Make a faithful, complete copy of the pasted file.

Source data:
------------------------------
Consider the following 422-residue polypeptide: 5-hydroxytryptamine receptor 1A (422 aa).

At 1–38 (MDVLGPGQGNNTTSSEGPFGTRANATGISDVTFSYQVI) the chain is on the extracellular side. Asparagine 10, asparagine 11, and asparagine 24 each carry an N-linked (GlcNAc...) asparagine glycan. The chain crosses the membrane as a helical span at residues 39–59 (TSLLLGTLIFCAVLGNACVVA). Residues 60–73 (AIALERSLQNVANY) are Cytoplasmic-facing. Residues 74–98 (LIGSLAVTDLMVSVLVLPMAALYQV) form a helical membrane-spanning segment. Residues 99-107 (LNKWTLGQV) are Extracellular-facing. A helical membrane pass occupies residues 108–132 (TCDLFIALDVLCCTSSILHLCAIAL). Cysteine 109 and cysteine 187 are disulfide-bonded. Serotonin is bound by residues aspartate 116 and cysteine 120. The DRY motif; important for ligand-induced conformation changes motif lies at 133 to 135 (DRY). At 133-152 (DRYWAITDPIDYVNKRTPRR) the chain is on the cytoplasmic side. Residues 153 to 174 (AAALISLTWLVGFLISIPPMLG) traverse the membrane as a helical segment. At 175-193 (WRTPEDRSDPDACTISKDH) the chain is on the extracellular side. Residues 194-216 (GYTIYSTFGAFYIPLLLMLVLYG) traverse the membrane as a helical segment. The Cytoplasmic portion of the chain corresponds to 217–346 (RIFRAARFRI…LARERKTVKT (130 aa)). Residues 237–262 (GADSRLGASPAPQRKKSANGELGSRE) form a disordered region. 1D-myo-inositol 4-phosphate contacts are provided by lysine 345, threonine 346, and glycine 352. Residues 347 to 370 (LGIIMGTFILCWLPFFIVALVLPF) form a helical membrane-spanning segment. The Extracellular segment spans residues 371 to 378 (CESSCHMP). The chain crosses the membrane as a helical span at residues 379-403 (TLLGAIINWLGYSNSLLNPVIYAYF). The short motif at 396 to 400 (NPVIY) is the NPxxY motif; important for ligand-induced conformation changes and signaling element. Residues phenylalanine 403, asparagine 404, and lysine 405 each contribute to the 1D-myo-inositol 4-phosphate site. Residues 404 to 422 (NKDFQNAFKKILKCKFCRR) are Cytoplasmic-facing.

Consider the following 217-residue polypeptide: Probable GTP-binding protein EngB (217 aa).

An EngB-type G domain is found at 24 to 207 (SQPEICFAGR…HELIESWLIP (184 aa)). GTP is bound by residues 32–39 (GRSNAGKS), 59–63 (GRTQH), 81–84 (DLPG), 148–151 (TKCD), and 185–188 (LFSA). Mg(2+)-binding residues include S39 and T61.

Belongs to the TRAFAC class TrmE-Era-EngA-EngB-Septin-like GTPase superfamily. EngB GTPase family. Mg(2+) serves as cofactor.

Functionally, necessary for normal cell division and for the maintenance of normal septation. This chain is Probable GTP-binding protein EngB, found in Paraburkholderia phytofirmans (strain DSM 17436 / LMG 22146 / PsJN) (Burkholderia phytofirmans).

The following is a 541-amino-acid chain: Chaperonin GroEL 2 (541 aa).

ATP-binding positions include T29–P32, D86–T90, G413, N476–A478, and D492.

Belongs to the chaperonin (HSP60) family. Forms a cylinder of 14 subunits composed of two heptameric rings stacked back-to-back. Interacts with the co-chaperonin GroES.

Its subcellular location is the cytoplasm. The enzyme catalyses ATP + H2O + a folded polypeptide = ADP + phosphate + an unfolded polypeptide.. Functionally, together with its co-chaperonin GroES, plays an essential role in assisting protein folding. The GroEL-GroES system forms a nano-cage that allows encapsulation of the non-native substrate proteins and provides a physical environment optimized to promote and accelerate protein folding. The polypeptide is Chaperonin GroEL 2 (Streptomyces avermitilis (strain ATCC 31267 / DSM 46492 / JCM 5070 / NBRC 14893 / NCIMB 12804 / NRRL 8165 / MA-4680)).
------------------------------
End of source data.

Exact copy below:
Consider the following 422-residue polypeptide: 5-hydroxytryptamine receptor 1A (422 aa).

At 1–38 (MDVLGPGQGNNTTSSEGPFGTRANATGISDVTFSYQVI) the chain is on the extracellular side. Asparagine 10, asparagine 11, and asparagine 24 each carry an N-linked (GlcNAc...) asparagine glycan. The chain crosses the membrane as a helical span at residues 39–59 (TSLLLGTLIFCAVLGNACVVA). Residues 60–73 (AIALERSLQNVANY) are Cytoplasmic-facing. Residues 74–98 (LIGSLAVTDLMVSVLVLPMAALYQV) form a helical membrane-spanning segment. Residues 99-107 (LNKWTLGQV) are Extracellular-facing. A helical membrane pass occupies residues 108–132 (TCDLFIALDVLCCTSSILHLCAIAL). Cysteine 109 and cysteine 187 are disulfide-bonded. Serotonin is bound by residues aspartate 116 and cysteine 120. The DRY motif; important for ligand-induced conformation changes motif lies at 133 to 135 (DRY). At 133-152 (DRYWAITDPIDYVNKRTPRR) the chain is on the cytoplasmic side. Residues 153 to 174 (AAALISLTWLVGFLISIPPMLG) traverse the membrane as a helical segment. At 175-193 (WRTPEDRSDPDACTISKDH) the chain is on the extracellular side. Residues 194-216 (GYTIYSTFGAFYIPLLLMLVLYG) traverse the membrane as a helical segment. The Cytoplasmic portion of the chain corresponds to 217–346 (RIFRAARFRI…LARERKTVKT (130 aa)). Residues 237–262 (GADSRLGASPAPQRKKSANGELGSRE) form a disordered region. 1D-myo-inositol 4-phosphate contacts are provided by lysine 345, threonine 346, and glycine 352. Residues 347 to 370 (LGIIMGTFILCWLPFFIVALVLPF) form a helical membrane-spanning segment. The Extracellular segment spans residues 371 to 378 (CESSCHMP). The chain crosses the membrane as a helical span at residues 379-403 (TLLGAIINWLGYSNSLLNPVIYAYF). The short motif at 396 to 400 (NPVIY) is the NPxxY motif; important for ligand-induced conformation changes and signaling element. Residues phenylalanine 403, asparagine 404, and lysine 405 each contribute to the 1D-myo-inositol 4-phosphate site. Residues 404 to 422 (NKDFQNAFKKILKCKFCRR) are Cytoplasmic-facing.

Consider the following 217-residue polypeptide: Probable GTP-binding protein EngB (217 aa).

An EngB-type G domain is found at 24 to 207 (SQPEICFAGR…HELIESWLIP (184 aa)). GTP is bound by residues 32–39 (GRSNAGKS), 59–63 (GRTQH), 81–84 (DLPG), 148–151 (TKCD), and 185–188 (LFSA). Mg(2+)-binding residues include S39 and T61.

Belongs to the TRAFAC class TrmE-Era-EngA-EngB-Septin-like GTPase superfamily. EngB GTPase family. Mg(2+) serves as cofactor.

Functionally, necessary for normal cell division and for the maintenance of normal septation. This chain is Probable GTP-binding protein EngB, found in Paraburkholderia phytofirmans (strain DSM 17436 / LMG 22146 / PsJN) (Burkholderia phytofirmans).

The following is a 541-amino-acid chain: Chaperonin GroEL 2 (541 aa).

ATP-binding positions include T29–P32, D86–T90, G413, N476–A478, and D492.

Belongs to the chaperonin (HSP60) family. Forms a cylinder of 14 subunits composed of two heptameric rings stacked back-to-back. Interacts with the co-chaperonin GroES.

Its subcellular location is the cytoplasm. The enzyme catalyses ATP + H2O + a folded polypeptide = ADP + phosphate + an unfolded polypeptide.. Functionally, together with its co-chaperonin GroES, plays an essential role in assisting protein folding. The GroEL-GroES system forms a nano-cage that allows encapsulation of the non-native substrate proteins and provides a physical environment optimized to promote and accelerate protein folding. The polypeptide is Chaperonin GroEL 2 (Streptomyces avermitilis (strain ATCC 31267 / DSM 46492 / JCM 5070 / NBRC 14893 / NCIMB 12804 / NRRL 8165 / MA-4680)).